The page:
My meditative trek on the slopes of Tibet

Outside as much as inside, the storm rages. A cold rain drums on the yellow walls of my tent, which took on water all night – the first of this trek. I curl up in my premium sleeping bag, torn between fear and self-flagellation, watching out of the corner of my eye as a puddle sneakily approaches.

I would have been better off returning to my loving wife and daughters three days earlier – when the customs officer at Kunming airport (in southern China’s Yunnan province) told me politely informed that, although Singaporean nationals can certainly enter the People’s Republic without a visa, it is on the condition of not staying there for more than fifteen days.

I then chose (rather than turning back) to take a domestic flight to Shangri-La. I was fully aware that I wouldn’t get a visa on time, both because of a succession of public holidays and the remoteness of my destination: a trek near the Yunnan-Tibet border. But the leader of our group, a tall Mandarin-speaking expatriate Brit, assured me that, by not exceeding “that” of two days the period authorized for my stay, it was “very likely” that I would get away with a simple warning from the entry and exit control administration of the People’s Republic.

Deep in my insomniac solitude, the shadow of doubt nevertheless extends: what if I were blacklisted? Or detained, or even deported?

Inevitable impermanence

There are four of us participating in this trek: two men and two women. We do not know each other. Nor are the high passes and mystical valleys we pass through, accompanied by the flapping of prayer flags in the wind and the continual whisper, “om mani padme hum”, seeming to emanate from each stone. The six syllables of this mantra are an invocation to the Buddha (the jewel, or mani) present in each heart (lotus or padme).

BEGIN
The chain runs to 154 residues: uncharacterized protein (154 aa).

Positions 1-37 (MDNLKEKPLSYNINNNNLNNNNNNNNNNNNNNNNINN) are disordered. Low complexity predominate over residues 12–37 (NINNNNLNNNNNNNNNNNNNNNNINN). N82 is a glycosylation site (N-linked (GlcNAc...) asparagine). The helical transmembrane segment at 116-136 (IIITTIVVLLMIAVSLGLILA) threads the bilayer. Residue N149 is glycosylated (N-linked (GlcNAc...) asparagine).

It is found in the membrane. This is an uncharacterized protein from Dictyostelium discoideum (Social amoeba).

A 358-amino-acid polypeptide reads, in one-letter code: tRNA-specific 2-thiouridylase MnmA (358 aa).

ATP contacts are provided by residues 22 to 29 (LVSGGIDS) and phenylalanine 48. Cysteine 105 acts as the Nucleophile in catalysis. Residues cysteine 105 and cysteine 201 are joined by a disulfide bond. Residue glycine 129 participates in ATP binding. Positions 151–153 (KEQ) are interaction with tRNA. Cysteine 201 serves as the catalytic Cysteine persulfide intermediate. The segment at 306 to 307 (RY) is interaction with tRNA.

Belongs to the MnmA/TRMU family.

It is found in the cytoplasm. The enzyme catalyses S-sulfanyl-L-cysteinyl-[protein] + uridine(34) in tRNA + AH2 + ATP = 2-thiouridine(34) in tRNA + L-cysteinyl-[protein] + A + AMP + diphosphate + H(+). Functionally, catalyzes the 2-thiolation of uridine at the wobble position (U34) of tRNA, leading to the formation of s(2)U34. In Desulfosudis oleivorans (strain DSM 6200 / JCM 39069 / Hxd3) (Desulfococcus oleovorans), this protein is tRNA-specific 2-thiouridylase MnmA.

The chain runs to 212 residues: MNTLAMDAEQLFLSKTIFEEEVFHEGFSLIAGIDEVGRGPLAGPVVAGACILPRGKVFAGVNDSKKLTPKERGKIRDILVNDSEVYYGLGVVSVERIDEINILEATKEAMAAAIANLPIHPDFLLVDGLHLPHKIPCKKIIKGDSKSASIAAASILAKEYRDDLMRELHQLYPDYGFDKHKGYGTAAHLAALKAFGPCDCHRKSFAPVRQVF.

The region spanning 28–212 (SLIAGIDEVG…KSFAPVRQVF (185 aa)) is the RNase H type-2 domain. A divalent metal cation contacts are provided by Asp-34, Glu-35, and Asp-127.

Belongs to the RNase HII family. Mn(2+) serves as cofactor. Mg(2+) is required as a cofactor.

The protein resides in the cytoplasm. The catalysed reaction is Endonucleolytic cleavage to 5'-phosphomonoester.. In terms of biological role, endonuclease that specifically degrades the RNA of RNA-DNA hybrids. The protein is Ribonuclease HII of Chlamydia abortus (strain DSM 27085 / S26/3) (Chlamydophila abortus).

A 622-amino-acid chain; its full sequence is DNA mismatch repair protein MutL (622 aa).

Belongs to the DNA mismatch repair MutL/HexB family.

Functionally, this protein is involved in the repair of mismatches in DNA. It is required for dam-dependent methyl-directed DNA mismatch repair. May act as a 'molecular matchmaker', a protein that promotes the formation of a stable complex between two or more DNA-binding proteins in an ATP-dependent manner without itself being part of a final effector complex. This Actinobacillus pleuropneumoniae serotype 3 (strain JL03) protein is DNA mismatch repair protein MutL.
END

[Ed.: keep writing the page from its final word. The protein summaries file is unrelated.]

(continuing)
The day before, in Benzilan, in the old monastery of Dongzhulin – one of the few to have been spared by the Chinese army in Tibet – we observed some young monks, draped in their brown robes, busy making powder of marble intended to be tinted red, blue, green, yellow and black. They chatted in the blinding late morning sun.

Meanwhile, other, older monks traced intricate geometric patterns on a wooden board, marking out spaces that would be slowly filled with colored powder using long, thin funnels called chakpur. Until the completion of the Wheel of Time. As sumptuous as it is ephemeral, this Kalachakra mandala would then be ritually destroyed, dispersed by a flood of water, as a sign of consecration of the inevitable impermanence of all existence.

Leaving the monastery, we headed to our main mule driver’s village, near the rushing waters of the Mekong, at Chalitong, in the Deqin district (Dêqên in Tibetan). We enjoyed a steaming dish of rice accompanied by eggs and sautéed vegetables, under the watchful eye of his venerable grandmother, who, all evening, graced us with her satisfied smile while spinning her golden prayer wheel. .

250 kilometer trail

Today is when our trek truly begins, setting off from a road from the picturesque village of Yongzhi, about ten kilometers away. Our caravan consists of a sprightly guide, his imperturbable local assistant, three impenetrable muleteers and seven sturdy mules loaded with our equipment and supplies for twelve days.

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